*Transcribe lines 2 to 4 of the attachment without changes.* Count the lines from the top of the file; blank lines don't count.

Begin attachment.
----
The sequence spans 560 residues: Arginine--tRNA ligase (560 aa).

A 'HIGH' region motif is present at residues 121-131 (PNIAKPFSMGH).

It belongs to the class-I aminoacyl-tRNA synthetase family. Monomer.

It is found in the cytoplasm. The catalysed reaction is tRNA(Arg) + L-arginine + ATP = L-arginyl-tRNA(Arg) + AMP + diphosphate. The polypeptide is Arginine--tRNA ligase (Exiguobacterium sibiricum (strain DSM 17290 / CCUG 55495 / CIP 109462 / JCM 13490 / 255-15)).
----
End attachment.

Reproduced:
A 'HIGH' region motif is present at residues 121-131 (PNIAKPFSMGH).

It belongs to the class-I aminoacyl-tRNA synthetase family. Monomer.

It is found in the cytoplasm. The catalysed reaction is tRNA(Arg) + L-arginine + ATP = L-arginyl-tRNA(Arg) + AMP + diphosphate. The polypeptide is Arginine--tRNA ligase (Exiguobacterium sibiricum (strain DSM 17290 / CCUG 55495 / CIP 109462 / JCM 13490 / 255-15)).